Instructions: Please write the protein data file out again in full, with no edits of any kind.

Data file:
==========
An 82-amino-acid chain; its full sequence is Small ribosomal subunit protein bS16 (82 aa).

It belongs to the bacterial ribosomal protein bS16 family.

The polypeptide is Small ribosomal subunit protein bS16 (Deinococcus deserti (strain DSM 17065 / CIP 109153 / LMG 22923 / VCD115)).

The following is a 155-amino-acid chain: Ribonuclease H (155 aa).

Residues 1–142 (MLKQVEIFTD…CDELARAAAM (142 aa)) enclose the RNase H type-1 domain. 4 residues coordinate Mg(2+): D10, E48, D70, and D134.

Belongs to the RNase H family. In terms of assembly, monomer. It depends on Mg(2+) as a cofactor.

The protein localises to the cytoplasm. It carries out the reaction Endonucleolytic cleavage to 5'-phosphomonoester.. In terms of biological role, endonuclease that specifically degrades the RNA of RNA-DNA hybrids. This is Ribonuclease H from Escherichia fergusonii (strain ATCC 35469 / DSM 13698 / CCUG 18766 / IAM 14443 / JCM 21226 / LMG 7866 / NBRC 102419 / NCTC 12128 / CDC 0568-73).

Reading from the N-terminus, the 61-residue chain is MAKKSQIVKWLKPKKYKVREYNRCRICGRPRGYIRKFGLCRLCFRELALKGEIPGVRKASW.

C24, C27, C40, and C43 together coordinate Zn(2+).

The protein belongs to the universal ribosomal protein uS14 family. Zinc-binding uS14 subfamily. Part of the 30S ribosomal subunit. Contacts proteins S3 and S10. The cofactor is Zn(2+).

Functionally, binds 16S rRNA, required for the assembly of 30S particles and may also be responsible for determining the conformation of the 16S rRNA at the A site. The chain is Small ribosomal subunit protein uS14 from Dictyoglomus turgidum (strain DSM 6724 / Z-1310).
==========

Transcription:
An 82-amino-acid chain; its full sequence is Small ribosomal subunit protein bS16 (82 aa).

It belongs to the bacterial ribosomal protein bS16 family.

The polypeptide is Small ribosomal subunit protein bS16 (Deinococcus deserti (strain DSM 17065 / CIP 109153 / LMG 22923 / VCD115)).

The following is a 155-amino-acid chain: Ribonuclease H (155 aa).

Residues 1–142 (MLKQVEIFTD…CDELARAAAM (142 aa)) enclose the RNase H type-1 domain. 4 residues coordinate Mg(2+): D10, E48, D70, and D134.

Belongs to the RNase H family. In terms of assembly, monomer. It depends on Mg(2+) as a cofactor.

The protein localises to the cytoplasm. It carries out the reaction Endonucleolytic cleavage to 5'-phosphomonoester.. In terms of biological role, endonuclease that specifically degrades the RNA of RNA-DNA hybrids. This is Ribonuclease H from Escherichia fergusonii (strain ATCC 35469 / DSM 13698 / CCUG 18766 / IAM 14443 / JCM 21226 / LMG 7866 / NBRC 102419 / NCTC 12128 / CDC 0568-73).

Reading from the N-terminus, the 61-residue chain is MAKKSQIVKWLKPKKYKVREYNRCRICGRPRGYIRKFGLCRLCFRELALKGEIPGVRKASW.

C24, C27, C40, and C43 together coordinate Zn(2+).

The protein belongs to the universal ribosomal protein uS14 family. Zinc-binding uS14 subfamily. Part of the 30S ribosomal subunit. Contacts proteins S3 and S10. The cofactor is Zn(2+).

Functionally, binds 16S rRNA, required for the assembly of 30S particles and may also be responsible for determining the conformation of the 16S rRNA at the A site. The chain is Small ribosomal subunit protein uS14 from Dictyoglomus turgidum (strain DSM 6724 / Z-1310).